There were oh-so-fascinating days when we were able to take our students outside of a staunch and stifling setting and get them out into the world, where many of them had never been. We laughed belly laughs when a student saw a real live cow for the first time and referenced a Wrong Turn movie when we took him to the country. We huffed and puffed and then watched faces light up in wonder when we hiked The Cascades. We walked and talked about futures and dreams when we took them to RU and VT campuses – places many had only heard tale of. We played basketball, served the community, saw the Globetrotters. Our students shone like stars with their talents and service at a local Black History celebration. And we whooped and hollered, with shouts and cheers, when some conquered their fears on ziplines, high ropes, and even in canoes.
But the most heart-gripping of all were those days – and sometimes nights – that were consumed with reading and watching the news, listening to the “street gossip”, making phone call after phone call, and waiting with baited breath to see/hear if any of our students was involved in a local news stories about youth who were perpetrators of violence or wounded victims of the same. Despite every effort made, pretty regularly, we would get the word that “one of ours” was making headlines in the news, or sick, or homeless on the streets.
It was always a heartbreaking thing when these reports came. Hard to hear. Often hard to understand. Because when you pour your life into someone, you want them to grab hold of the truth that – regardless of what they’ve done, or been, in the past – there is hope for something different. Something better. You desperately want them to “get it”. You want them to understand, without question, that there is at least one “someone” who believes in them, loves them, hopes for them. And you want that understanding to empower them to change… to choose a better course that may be difficult due to unfamiliarity, yet knowing that they can handle it because they are strong.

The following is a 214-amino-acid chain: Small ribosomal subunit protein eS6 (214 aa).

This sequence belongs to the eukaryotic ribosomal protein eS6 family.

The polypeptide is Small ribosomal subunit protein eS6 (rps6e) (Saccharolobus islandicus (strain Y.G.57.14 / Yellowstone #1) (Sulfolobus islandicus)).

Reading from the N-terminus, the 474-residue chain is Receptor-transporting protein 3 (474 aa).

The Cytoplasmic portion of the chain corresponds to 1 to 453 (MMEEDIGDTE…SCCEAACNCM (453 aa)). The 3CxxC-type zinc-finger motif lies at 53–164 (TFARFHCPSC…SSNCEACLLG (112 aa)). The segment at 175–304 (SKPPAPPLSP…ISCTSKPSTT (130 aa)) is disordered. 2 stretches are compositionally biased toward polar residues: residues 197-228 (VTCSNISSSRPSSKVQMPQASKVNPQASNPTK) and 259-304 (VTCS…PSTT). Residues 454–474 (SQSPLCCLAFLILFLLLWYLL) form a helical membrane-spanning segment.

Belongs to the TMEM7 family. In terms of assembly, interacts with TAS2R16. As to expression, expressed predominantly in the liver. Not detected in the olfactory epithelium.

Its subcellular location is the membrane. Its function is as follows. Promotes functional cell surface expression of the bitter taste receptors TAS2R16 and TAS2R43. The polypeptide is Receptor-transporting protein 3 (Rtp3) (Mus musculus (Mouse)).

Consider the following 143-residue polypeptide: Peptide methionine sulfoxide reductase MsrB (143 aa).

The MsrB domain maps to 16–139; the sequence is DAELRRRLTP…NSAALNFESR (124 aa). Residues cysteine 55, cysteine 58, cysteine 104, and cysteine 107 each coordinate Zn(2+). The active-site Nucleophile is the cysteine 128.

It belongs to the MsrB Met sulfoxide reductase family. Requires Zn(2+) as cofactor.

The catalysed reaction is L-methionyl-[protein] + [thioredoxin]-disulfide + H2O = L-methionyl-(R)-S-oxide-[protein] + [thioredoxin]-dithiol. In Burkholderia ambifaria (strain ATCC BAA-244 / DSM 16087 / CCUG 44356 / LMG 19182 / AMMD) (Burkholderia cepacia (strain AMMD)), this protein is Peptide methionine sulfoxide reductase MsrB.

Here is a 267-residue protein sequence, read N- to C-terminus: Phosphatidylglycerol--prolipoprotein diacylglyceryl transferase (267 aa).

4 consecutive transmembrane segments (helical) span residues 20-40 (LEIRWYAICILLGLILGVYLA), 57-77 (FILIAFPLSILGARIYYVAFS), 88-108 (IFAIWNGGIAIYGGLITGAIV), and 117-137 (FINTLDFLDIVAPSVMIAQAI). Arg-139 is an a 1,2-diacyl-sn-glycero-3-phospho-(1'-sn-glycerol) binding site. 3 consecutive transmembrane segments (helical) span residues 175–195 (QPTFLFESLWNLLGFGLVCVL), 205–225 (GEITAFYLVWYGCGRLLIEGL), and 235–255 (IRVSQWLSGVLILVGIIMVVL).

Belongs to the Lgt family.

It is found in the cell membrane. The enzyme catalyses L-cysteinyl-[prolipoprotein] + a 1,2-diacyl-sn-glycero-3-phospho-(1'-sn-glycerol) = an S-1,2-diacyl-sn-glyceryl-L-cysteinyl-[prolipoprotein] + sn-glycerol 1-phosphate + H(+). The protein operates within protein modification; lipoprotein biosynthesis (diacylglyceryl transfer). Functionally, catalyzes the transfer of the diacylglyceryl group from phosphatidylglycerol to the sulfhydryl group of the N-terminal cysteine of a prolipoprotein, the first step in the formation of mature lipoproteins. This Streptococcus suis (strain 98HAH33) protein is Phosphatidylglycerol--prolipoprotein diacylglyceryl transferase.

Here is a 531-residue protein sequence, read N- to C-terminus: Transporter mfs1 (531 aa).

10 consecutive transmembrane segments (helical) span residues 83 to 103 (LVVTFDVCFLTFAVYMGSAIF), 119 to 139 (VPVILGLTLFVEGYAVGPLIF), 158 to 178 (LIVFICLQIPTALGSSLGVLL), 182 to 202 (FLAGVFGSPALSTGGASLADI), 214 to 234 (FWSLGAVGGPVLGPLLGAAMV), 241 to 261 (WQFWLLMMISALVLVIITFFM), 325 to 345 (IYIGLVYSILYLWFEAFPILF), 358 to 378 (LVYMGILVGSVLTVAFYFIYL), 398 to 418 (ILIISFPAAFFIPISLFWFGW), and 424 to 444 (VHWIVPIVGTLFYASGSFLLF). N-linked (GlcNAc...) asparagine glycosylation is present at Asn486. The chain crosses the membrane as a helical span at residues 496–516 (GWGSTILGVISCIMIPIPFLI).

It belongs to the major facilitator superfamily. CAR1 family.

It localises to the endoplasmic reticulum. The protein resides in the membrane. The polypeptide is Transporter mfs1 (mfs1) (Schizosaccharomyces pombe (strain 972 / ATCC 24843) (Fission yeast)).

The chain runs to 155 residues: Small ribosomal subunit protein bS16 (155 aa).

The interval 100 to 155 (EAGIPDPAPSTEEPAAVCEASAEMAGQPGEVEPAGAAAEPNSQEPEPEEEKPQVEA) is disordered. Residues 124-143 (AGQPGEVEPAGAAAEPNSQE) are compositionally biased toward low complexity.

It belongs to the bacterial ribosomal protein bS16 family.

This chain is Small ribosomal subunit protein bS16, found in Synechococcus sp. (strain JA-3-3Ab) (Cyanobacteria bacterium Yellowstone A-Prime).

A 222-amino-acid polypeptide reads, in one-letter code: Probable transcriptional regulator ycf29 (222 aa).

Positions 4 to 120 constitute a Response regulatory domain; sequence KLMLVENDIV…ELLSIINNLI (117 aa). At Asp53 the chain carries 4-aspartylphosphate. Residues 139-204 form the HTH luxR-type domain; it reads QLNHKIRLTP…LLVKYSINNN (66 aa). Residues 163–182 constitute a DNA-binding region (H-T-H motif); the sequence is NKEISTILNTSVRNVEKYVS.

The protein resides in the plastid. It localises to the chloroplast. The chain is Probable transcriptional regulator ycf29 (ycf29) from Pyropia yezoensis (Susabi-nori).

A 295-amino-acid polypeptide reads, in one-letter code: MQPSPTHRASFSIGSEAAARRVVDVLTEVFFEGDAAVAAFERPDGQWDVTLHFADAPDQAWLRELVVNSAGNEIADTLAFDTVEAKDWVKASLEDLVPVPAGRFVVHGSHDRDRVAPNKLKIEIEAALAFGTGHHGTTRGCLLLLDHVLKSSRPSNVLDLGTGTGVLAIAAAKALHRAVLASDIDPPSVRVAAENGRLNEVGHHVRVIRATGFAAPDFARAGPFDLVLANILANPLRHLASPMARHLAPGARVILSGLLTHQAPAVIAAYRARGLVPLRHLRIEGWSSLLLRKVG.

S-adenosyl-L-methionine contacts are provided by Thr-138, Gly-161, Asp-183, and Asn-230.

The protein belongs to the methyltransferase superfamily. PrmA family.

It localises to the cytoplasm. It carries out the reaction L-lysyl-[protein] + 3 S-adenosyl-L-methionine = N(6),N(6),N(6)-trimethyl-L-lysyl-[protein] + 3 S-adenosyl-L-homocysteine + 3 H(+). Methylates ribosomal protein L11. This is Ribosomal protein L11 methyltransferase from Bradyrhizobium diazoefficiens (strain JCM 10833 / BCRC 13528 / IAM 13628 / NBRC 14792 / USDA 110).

I’ve witnessed many a changed course while working with Y.A.L.E.. Many causes for grand celebration. I can list every success with absolute joy and pride for the young men and young ladies who did, indeed, “get it” and squared their shoulders and determined they were worth – and capable of – so much more than their past.
And I’ve witnessed many who, it seems, don’t have the strength to shake off the iron grip that holds them, like the hands of a captor covering their eyes and strangling the life out of them, pulling them back into their past. It’s life and comfort for them. It’s all that they’ve known.
One of my students shot another of my students last night. He’s one who can’t quite summon the courage to escape the fingers of the grip of his past to break free into something better. Something different. For some like this young man – although the consequences will be, ultimately, much harder to live with – the security of living what they know is much easier than risking ridicule and retribution with change.
So there’s a glimpse into my season with Y.A.L.E.. Celebrations and heart-breaks. Conversations and consternations. Graduations and GEDs. Adventures and awards. Courtrooms, jail cells, and funerals.
Given the chance I might do things differently. I would be more firm – or more gentle – with some. I’d try one more home-visit in an effort to get through to someone. I’d push for more outings and adventures where our students could experience things they hadn’t before. But one thing that I couldn’t change is how much I love and believe in each and every one of those 100 that crossed my path through this job.
Did it change things for them? Some it did. Others, I may never know. But what I DO know is that love never fails. And sometime, somewhere down the road, that love that was shown will come back to mind and maybe, just maybe, it will spark something in them where they can begin to fully recognize that they are valuable, capable, believed in, and loved.
2.5 years of my life as a teacher. I wouldn’t trade a minute of it.